This past Saturday a Chinese dental clinic announced that in a one-hour procedure, a robot, carried out the first successful autonomous implant surgery by installing two implants into woman™s mouth. Although there were human medical staff present during the implant surgery, the staff was not actively involved in the actual surgery. The implants were fitted to within a margin of error of 0.2-0.3mm.
China has a particular need for robotic surgery, because of the shortage of qualified dentists in the country who can place dental implants. A recent survey reported that there were about 400 million patients needing new teeth in China, but the number of qualified dentists could not possibly meet that need. Although, one million implants are placed in China annually, the quality of surgery is still not considered ideal.
While the exact details of the operation in China are still awaited, this news still begs question if robotic-assisted implant surgery will soon become a reality?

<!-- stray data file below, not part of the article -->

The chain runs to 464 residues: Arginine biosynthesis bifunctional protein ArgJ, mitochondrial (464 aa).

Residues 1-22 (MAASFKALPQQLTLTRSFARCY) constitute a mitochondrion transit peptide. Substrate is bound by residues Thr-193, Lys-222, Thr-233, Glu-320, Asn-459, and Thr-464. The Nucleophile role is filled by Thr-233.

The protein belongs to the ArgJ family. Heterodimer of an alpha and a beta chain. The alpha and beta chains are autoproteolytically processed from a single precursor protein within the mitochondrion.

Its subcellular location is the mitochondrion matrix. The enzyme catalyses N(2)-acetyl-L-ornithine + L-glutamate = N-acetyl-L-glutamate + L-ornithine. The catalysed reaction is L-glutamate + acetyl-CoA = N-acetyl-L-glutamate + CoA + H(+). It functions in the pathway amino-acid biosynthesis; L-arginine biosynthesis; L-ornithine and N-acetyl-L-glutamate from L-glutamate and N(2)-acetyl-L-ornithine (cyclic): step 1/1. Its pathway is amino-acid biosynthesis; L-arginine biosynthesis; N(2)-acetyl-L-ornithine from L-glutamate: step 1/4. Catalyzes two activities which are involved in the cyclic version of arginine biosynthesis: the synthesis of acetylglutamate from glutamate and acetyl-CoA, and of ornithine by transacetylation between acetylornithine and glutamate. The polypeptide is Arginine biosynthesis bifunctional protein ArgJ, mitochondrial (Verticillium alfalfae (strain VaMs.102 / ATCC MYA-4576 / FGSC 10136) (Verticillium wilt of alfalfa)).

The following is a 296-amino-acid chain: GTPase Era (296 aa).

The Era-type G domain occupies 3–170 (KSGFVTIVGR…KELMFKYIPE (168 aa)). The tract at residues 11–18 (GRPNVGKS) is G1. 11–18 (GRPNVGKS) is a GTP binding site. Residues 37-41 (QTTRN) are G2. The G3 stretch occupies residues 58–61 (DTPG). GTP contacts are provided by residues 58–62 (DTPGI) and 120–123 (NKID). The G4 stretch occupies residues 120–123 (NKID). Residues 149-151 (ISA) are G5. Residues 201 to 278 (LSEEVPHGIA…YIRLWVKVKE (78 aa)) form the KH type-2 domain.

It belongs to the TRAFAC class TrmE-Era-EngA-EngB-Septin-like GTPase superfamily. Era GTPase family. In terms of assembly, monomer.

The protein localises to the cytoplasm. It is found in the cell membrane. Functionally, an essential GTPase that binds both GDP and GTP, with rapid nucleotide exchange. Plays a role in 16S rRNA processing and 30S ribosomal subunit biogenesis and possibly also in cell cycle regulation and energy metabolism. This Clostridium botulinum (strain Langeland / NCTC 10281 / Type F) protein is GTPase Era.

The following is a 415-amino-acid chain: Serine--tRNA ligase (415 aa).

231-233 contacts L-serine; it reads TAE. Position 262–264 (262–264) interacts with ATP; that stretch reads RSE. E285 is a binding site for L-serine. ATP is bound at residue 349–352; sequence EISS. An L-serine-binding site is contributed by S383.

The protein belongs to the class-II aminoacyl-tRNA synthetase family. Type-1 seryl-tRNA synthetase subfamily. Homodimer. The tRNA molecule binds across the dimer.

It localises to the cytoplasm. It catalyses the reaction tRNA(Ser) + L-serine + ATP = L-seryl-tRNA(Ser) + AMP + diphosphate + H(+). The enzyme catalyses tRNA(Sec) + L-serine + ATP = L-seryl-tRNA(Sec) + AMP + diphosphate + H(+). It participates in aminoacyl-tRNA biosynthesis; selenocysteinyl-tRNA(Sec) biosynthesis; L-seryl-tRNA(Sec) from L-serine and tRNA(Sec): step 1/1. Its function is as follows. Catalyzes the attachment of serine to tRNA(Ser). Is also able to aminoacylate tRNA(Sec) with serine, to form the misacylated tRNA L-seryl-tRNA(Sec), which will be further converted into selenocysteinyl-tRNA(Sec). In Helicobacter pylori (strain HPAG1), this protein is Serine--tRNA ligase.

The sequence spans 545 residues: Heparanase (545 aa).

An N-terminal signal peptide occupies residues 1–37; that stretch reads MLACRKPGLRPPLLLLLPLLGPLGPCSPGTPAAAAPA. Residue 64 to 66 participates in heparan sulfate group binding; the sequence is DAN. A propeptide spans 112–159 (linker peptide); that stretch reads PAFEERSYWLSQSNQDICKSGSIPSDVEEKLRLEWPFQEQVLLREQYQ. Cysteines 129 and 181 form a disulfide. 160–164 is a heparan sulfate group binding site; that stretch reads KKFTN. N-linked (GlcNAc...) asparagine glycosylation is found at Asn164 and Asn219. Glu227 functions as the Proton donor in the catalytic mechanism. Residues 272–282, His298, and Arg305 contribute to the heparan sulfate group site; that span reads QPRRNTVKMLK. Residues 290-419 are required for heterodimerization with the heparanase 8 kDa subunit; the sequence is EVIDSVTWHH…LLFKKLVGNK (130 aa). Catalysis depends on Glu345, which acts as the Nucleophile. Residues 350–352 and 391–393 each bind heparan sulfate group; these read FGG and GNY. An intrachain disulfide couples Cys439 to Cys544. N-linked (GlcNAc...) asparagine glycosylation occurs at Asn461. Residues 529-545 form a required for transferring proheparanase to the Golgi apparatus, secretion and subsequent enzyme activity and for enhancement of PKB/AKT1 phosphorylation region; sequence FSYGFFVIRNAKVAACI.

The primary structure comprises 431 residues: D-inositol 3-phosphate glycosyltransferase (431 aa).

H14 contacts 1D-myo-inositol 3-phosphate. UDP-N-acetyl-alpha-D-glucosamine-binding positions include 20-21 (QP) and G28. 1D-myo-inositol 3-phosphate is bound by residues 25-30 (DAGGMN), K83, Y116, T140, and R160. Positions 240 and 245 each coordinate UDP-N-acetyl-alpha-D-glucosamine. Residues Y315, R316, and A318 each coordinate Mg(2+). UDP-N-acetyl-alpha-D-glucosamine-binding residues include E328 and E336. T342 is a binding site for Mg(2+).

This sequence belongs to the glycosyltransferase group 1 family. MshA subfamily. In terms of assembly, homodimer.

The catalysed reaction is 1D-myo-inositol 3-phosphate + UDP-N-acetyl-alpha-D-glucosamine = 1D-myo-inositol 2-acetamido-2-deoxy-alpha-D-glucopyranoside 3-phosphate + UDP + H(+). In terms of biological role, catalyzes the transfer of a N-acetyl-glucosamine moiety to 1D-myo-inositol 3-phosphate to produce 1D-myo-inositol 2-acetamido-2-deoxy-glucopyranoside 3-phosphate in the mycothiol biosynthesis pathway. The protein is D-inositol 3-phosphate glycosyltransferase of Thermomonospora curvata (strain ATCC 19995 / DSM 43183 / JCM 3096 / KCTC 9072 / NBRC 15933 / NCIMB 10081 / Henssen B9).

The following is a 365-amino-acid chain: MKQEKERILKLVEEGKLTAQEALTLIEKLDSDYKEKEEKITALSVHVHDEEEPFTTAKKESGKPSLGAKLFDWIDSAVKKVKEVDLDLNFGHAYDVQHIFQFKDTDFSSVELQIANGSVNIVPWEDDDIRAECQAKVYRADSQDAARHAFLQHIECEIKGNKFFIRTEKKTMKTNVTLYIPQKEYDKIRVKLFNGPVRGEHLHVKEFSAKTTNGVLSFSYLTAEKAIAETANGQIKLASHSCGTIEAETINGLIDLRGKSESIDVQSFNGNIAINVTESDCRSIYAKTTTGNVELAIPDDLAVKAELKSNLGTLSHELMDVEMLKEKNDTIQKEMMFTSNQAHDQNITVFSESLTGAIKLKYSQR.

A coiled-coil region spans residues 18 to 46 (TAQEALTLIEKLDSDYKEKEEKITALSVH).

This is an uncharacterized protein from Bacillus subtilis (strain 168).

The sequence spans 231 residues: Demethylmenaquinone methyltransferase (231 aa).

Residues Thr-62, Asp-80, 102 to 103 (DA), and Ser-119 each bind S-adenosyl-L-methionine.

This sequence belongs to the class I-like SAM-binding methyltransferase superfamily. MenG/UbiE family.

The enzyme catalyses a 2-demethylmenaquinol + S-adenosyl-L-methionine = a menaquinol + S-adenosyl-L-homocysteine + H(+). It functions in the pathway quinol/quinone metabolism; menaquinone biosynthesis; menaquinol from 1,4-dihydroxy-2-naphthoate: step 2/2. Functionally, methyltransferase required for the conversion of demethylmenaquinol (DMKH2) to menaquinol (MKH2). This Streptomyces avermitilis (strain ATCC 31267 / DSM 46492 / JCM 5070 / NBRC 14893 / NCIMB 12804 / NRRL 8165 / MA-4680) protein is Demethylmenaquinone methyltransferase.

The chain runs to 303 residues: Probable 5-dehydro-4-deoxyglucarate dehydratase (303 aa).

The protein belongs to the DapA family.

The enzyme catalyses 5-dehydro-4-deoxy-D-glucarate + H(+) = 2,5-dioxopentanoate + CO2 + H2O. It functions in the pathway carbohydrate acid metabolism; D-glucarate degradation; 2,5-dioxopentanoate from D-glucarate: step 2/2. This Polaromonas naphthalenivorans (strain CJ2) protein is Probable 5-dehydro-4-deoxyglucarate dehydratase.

Interestingly, in the US market, there is a company Neocis, that announced earlier this year FDA clearance to introduce Yomi, the first robotically assisted system for dental implant surgery. Yomi™s software is used to plan a procedure based on a patient™s CT scan. During the procedure, the system continuously tracks the patient and controls the direction of the drill as the clinician advances it into tissue. This is supposed to guarantee that the physician doesn™t stray away from the correct location, depth, and orientation of the plan, while still controlling the actual drill delivery. Basically, you always know where the drill bit and implant are in relation to your patient™s anatomy and your preoperative plan. Below is a video describing Yomi.
What are you thoughts? Is Robot-assisted Implant Surgery the future?
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